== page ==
older companies, which presents as an increase in vacancy but is
distorting the real picture.
Snapshots of Occupier market
The UK – London shining but the rest of the Country struggles
The UK benefited from the prospect of coming out of recession
and uncertain times earlier than other European markets and is
now leading in terms of new speculative industrial development.
Within the M25, there are currently eight schemes in the construction or advanced planning stages and ‘design and builds’ are now
being considered again by occupiers who have struggled to find
existing product that they can work with or adapt.
London’s international status has created a dynamic where cash
funds are readily available for investment and a diverse tenant
base exists for occupation.
The former Carey site in Park Royal, West London was
acquired by SWIP/ Goya Developments recently and a detailed
revised application submitted for a 160,000 sq. ft. multi unit
development ( www.london-centralpark.com), which is expected
to start by January 2012. The scheme will consist of a range of
units between 8,000 -35,000 sqft, which have already seen strong
interest. Rents are expected to rise in this market before the end of
the year with the prospect of 2012 being well into recovery.
The UK and London in particular benefits from a diverse and
growing tenant demand due to a number of factors:
• An increase in the market for data centres due to its liberal
• The new coalition government supporting specialist profitable manufacturing (currently 12 percent of GDP) thereby
increasing the quantity of interesting small and medium
sized enterprises (SME’s) in the market.
• Establishment of 11 new Enterprise Zones around the UK
(in the areas most needed) to stimulate development and
encourage more employment.
• The development market as a whole seems to be rebounding as the diverse international base of financing, in particular cash purchasers, return.
• The UK has much more limited land supply and more
stringent planning regulations than some of its peers across
Europe such as France and Germany which have much bigger land masses.
It is expected that the UK will continue to recover and there will be
much bigger logistics units and potentially more mid-sized manufacturing units evolving.
See www.capitasymonds.co.uk/industrialvaluesmap for an
overview of land prices, capita and rental values town by town.
Northern Europe— Spots of Activity
Germany has seen a comeback, with take-up being up to 40 percent higher than in 2009, but speculative industrial development
will be limited with most of the projects being pre-lets or pre-sales.
Many of the purchasers are owner-occupier led due to state bank
finance. In the Hamburg region 17,000 of the 22,000 sq. m space
in the Mainlog Gehespitz Development is available.
Germany saw some improvement in demand, particularly evident in Hamburg. The Rhein Main area saw demand of 270,400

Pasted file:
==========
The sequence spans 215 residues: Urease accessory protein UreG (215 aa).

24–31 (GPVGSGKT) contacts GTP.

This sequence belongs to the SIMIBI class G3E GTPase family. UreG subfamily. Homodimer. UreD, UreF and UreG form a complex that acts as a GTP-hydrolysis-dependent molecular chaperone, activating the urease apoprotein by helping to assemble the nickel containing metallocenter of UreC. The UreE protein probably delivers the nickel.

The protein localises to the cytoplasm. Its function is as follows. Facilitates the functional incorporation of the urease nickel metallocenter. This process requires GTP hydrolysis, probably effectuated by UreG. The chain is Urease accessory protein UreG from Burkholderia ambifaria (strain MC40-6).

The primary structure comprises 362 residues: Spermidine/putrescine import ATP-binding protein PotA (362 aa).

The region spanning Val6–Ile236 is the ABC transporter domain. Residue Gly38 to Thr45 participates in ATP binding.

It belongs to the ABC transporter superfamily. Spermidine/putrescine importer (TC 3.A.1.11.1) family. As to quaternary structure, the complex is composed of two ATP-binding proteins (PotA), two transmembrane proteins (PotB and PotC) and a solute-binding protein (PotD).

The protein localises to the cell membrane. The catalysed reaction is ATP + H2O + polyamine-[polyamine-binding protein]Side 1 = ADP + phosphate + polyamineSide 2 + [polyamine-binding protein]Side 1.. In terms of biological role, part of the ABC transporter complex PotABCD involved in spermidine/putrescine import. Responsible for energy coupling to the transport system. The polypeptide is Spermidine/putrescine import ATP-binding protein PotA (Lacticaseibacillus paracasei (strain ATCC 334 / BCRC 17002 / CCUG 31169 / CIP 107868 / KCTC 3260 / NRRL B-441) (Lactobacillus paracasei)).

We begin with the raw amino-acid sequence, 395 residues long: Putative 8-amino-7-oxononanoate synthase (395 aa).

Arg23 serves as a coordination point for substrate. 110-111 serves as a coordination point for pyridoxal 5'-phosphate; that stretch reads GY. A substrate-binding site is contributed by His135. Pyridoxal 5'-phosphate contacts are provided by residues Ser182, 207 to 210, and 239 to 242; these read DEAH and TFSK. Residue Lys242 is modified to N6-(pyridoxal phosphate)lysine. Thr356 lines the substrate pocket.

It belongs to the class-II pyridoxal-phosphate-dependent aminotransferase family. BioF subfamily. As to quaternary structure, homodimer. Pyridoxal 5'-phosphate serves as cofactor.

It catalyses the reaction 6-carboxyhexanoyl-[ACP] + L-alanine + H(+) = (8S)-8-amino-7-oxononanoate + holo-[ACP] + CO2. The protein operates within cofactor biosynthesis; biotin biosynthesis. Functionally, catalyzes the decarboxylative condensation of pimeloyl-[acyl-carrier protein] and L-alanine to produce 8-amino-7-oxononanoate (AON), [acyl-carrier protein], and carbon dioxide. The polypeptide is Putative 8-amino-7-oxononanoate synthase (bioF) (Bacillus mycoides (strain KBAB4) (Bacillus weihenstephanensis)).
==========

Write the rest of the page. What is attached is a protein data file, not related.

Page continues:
sq. m of corporate space which translates to double the space let in
H1 2010. Demand is mainly for space in excess of 10,000 sq. ft.
( 45 percent of all transactions).
Interesting deals recently completed in Germany include: TNT
with 7,500 sq. m in Gross Gerau, 66000 sq. m in Gernsheim to
Pfenning Corporate and 4000 sq. m to CAT LC in Russelsheim.
The Scandinavian countries have fared fairly well in the recession and the domestic demand has remained.
In Sweden GDP rose to 4. 4 percent during 2010, 6. 4 percent
during Q1 and 5. 3 percent during Q2 2011 with a 0.2 percent forecast for Q3 2011. The rents in the corporate sector are between
SEK 700-1 000 per sq. m and there have been some large deals
in this market primarily by domestic players. These include DK
Industrial Property Market Overview
• Leasing activity reached € 8 billion in 2010, a 28 percent increase on 2009
• European take-.up was 23 percent in Q1 2011 (lower than in Q4 2010) but was up more than 7 percent on an
• Forecast suggests that future demand for the market is likely to come from a broader constituency of occupiers,
such as e-retailing and new energy sector.
• Approx 849,000 sq m of industrial stock was put on the market in Q1 2011, a decrease of 54 percent over the
quarter and 25 percent over the year.
• The combination of subdued development activity and diminishing availability of logistics space are leading to an
overall shortage of new and modern warehouses across Europe.
• Vacancy rates in Q1 2011 are lower than 12 months ago for the majority of European countries.
• An oversupply of secondary (and often low quality) products is the driver of vacancy rates in those markets where
supply remain high.
• European occupier take-up for large distribution warehousing units in 2010 had a 30 percent increase on 2009,
reaching € 14. 6 million sq m.